If the child is age 1-through the teen years, put the child in THE PENALTY BOX. The child is put in a specific place that is always the same place (a chair, a carpet square, the childís bed, a hula-hoop, etc.). "This is the Penalty Box. You will here for (as many minutes as the child is old) X minutes. If you get out of the Penalty Box, your time starts over. As long as you are screaming, your time starts over. You will be in the Penalty Box for X minutes when you are quiet and when you stay there."

A woman wrote about her four-year-old melt-down artist who would dissolve when ever she didnít want to be in a store. After talking to me, the mother warned the child that she would be put into the Penalty Box if she screamed in the store. The child wanting to know if the mother meant what she said, began screaming. The mother took the child, put her into her car-seat in the van; she took out a beach chair and magazine and sat beside the van. When the child stopped screaming (forty minutes later), the mother had her serve her four minutes of quiet time. Then they went back into the store with no further screaming from the child. It never happened again.

Behavior that is rewarded continues, behavior that is rewarded stops. Donít teach your child to become a power-monger; you will be living with him/her for a very long time.

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PARENTING SOLUTIONS #52
by Sandy Spurgeon McDaniel

Vacations
Every time a vacation period rolls around, I feel like I say the same thing. Perhaps some words bear repeating.

REMEMBERYou care so you remind yourself to be:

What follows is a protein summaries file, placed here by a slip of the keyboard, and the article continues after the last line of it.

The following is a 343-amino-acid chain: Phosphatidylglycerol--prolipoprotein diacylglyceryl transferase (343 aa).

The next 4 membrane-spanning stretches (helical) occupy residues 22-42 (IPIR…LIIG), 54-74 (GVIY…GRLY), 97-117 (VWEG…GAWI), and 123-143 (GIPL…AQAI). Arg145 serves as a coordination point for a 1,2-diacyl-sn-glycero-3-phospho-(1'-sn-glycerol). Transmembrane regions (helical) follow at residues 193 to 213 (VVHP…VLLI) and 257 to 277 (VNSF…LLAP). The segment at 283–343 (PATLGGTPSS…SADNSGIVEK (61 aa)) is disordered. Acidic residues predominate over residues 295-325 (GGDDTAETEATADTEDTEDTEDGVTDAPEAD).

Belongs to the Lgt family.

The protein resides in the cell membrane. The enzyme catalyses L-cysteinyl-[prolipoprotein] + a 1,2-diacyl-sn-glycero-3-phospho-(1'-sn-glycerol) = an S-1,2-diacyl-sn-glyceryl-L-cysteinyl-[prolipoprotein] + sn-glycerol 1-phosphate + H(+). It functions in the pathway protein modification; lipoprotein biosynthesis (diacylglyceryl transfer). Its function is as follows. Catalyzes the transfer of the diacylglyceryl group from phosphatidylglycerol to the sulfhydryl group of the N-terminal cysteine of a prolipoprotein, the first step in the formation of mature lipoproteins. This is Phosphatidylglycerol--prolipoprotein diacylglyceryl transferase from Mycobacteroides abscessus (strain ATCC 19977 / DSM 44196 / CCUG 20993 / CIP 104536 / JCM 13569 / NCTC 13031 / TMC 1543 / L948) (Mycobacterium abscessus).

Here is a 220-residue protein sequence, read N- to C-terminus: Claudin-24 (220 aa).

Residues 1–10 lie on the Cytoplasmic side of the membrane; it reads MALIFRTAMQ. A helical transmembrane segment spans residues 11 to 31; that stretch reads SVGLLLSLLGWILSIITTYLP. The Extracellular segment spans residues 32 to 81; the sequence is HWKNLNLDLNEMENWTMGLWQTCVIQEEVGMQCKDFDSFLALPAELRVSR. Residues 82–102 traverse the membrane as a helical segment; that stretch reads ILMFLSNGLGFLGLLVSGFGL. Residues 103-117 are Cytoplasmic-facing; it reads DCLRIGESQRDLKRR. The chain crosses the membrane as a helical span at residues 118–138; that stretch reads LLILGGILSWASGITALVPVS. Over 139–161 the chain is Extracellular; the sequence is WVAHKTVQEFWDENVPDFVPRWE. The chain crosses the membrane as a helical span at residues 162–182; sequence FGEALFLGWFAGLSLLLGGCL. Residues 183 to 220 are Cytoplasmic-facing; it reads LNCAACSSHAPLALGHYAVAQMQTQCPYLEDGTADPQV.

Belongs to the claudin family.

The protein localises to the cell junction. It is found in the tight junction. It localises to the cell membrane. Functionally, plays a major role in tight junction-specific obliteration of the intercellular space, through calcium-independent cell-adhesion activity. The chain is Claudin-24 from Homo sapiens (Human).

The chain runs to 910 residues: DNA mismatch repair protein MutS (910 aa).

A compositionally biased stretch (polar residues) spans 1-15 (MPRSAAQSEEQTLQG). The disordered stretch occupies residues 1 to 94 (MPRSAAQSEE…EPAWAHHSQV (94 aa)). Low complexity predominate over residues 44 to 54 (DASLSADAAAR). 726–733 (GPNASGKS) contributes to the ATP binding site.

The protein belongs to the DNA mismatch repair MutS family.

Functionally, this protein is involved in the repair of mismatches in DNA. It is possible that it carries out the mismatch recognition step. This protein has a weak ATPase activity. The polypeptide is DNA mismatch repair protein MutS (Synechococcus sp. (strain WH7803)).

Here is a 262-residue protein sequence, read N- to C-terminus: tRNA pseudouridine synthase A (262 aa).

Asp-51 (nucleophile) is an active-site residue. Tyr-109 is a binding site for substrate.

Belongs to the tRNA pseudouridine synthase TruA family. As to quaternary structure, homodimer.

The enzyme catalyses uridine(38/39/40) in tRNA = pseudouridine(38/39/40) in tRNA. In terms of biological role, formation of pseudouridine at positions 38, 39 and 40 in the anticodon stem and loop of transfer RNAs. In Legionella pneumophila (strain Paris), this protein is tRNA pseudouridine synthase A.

* Consistent

* Always listening

* Reasonable

* Encouraging

Children do not move from structured time to non-structured time without some frustration. Boredom can become an instant problem, "Mom, thereís nothing to do!", which is an amusing thought in todayís buy-the-kid-ten-thousand-toys mentality.

Have the whole family sit down and make a list of all possible activities that could fill free time. Put the list on the refrigerator. When a child fusses because he/she is bored, refer to the list. If the child says everything on the list is boring, have the child look at the new list you put next to the family list; it is a list of extra chores that could be done.

"Choose from one of the two lists," you will say, trying not to reveal your smile for having out-foxed the fox!

When children donít play well together, separate them for an hour. All you need to say is, "When you play together nicely, you get to be together." If children have homework over vacation (which they should not!), have them do it at the first of the vacation before "couldnít-care-less-itis" sets in.

One more time, donít vary the childrenís bed times more than an hour at night. It is easier for the child to return to the school routine after Spring vacation if you havenít upset their internal clocks.

Vacation time is for children to learn to play and enjoy their lives without stress. Invite them to play. Have an allotted amount of time they can watch television, work on the computer, play video games a day. Invite them to play board games.

Once a month, my grown children and their friends have a "game night." There are tables set up with different board games. As they come in the door, each person draws a table name and number. They play that game first, then move to another game. Where did they learn to enjoy playing board games? Thatís right, as children in our home.

Finally, enjoy your children while they are home. I have seen my children once (each) in the whole last month. They are adults and busy in their lives, as I am busy in mine. Donít take for granted that being with them will last forever. It doesnít.

A PET IS A MEMBER OF YOUR FAMILY. I receive email about children being mean to pets. Being mean to a pet is not acceptable! Use the Penalty Box to stop a child from hurting a family pet. Donít let the child play with the pet unless the child is kind to the animal.